“The fact that you don’t know is evidence that they are obscuring it.”
—actually there are lots of things I don’t know. But when I don’t know something, I admit it. Some people would rather make stuff up instead of acknowledging such things. To each their own.

Hmmm…genetic descendant you say. Well, in certain instances I suppose the ancestors should be held responsible. And that goes for more than just viruses, especially around here.

May 26, 2010 @ 9:05 am | Comment

I have never implied, intimated, suggested, or pretended

Except when you advocated a violent revolution/regime change for China, oh what, in your last 500000000000000000 posts?

Which is why I’m the guy who wants Tibetans to speak for themselves.

You’re implying they didn’t “speak for themselves” when they 1) lashed out against the land owning class and lamaseries 2) responded to secular/nationalist propaganda tepidly in 1959

Hmmm…genetic descendant you say. Well, in certain instances I suppose the ancestors should be held responsible. And that goes for more than just viruses, especially around here.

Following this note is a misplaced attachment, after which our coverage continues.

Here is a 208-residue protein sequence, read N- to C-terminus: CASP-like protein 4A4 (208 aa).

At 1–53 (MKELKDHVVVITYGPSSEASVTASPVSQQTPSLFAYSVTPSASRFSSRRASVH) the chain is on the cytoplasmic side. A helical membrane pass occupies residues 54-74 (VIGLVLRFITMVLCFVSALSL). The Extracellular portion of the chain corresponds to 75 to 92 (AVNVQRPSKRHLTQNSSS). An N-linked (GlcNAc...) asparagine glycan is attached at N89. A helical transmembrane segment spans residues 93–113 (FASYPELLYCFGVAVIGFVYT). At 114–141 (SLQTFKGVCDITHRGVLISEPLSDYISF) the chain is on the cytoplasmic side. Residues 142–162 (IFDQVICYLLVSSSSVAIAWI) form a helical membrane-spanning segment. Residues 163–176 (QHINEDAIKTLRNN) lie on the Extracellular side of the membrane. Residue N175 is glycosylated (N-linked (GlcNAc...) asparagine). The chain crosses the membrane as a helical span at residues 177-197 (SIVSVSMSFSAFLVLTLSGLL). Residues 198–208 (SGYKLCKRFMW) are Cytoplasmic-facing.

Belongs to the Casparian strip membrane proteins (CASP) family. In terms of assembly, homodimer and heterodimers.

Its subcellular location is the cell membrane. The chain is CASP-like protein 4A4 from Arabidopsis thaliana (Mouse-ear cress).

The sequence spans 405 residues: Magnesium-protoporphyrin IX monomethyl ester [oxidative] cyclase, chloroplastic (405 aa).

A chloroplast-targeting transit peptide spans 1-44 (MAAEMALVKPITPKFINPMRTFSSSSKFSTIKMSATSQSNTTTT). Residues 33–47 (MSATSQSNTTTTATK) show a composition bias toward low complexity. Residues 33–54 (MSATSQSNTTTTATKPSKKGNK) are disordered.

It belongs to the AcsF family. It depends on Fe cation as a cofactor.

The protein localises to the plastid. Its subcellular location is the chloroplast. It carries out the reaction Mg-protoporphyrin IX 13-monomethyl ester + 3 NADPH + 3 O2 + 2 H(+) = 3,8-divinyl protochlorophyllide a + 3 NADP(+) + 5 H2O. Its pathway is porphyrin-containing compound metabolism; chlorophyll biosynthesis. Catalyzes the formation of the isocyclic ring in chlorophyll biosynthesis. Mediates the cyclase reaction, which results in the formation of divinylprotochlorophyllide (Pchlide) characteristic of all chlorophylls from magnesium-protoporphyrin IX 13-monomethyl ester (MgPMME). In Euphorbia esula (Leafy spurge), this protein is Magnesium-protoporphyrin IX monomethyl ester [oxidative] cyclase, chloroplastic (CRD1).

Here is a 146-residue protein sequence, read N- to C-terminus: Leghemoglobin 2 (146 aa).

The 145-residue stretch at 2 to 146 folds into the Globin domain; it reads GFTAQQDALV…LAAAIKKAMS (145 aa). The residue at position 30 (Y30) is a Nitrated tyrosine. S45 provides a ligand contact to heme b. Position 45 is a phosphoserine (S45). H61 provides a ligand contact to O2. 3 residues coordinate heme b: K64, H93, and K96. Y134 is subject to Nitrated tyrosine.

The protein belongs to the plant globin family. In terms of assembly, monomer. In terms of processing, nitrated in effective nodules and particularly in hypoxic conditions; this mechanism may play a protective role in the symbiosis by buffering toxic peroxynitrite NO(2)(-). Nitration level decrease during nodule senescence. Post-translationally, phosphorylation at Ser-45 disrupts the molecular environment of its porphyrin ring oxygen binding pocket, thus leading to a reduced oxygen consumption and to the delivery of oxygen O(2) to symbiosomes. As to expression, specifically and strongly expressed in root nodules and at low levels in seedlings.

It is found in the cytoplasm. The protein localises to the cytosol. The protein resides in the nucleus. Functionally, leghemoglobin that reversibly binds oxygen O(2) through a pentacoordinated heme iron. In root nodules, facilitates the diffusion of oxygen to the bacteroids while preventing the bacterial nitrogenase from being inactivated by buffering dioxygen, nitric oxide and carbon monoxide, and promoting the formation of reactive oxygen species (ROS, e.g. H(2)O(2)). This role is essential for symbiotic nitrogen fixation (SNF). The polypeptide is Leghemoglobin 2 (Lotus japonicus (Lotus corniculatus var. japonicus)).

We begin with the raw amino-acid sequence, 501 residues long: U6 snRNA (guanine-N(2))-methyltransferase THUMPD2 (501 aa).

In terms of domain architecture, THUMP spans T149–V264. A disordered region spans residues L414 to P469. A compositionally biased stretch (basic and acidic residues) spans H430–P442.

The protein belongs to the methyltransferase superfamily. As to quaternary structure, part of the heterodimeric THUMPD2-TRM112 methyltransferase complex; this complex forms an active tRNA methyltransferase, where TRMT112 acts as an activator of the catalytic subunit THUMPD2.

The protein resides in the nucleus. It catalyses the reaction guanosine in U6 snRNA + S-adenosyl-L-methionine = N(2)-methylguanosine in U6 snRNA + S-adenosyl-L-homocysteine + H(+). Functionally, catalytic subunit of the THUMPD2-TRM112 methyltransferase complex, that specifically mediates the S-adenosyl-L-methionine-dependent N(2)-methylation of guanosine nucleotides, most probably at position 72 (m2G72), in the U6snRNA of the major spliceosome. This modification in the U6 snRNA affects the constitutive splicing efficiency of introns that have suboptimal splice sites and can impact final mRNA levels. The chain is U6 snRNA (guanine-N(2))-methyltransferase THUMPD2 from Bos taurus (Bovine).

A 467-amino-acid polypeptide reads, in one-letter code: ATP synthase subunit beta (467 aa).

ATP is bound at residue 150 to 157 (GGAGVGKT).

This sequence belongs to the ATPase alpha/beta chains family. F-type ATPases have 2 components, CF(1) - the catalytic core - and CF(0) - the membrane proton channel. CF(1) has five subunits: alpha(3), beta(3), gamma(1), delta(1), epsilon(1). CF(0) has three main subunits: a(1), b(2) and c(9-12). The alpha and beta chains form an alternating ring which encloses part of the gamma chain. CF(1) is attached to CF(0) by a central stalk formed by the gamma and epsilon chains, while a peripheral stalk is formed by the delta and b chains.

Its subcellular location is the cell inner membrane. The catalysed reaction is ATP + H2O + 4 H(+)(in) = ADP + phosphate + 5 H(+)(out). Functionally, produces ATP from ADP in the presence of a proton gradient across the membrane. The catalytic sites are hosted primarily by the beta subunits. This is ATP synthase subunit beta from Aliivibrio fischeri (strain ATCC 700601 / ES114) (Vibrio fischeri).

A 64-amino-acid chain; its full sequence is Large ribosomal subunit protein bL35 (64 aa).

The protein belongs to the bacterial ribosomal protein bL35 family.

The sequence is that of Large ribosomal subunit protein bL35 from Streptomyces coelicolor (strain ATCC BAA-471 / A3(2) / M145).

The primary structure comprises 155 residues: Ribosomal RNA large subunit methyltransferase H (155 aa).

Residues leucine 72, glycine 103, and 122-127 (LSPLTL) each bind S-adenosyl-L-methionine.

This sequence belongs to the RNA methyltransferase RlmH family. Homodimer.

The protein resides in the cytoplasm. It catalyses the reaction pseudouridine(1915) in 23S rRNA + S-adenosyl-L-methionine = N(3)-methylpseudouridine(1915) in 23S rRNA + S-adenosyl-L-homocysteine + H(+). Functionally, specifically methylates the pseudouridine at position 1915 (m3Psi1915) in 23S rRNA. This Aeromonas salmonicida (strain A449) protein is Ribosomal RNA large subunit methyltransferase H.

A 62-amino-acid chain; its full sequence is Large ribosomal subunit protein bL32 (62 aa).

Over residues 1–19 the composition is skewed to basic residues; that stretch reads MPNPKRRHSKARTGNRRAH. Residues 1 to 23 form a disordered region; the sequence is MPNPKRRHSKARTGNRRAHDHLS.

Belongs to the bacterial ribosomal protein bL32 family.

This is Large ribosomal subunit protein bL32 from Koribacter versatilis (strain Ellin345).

That was half cop-out, half pure stupid and just came out wrong. And that doesn’t just go for failed comebacks, especially around here.

May 26, 2010 @ 9:19 am | Comment

Thanks, Richard. The scary thing is that America is becoming China faster than China is becoming America.

At its core, China is a cruel, sad place. It can dress up in glass and steel, but it is still an insecure, paranoid and ultimately misguided country. And the saddest thing is the acquiescence of intellectuals within and without. As a drunk hassidic Rabbi once said about the enslavement of the Jews in Egypt: “The real exile was the fact that they no longer realized they are in exile”.

It’s OK to celebrate China’s relative improvements, but it should not deter us from keeping our eyes on the ball, keeping our eyes on the single most important thing for human prosperity: Freedom.

May 26, 2010 @ 10:04 am | Comment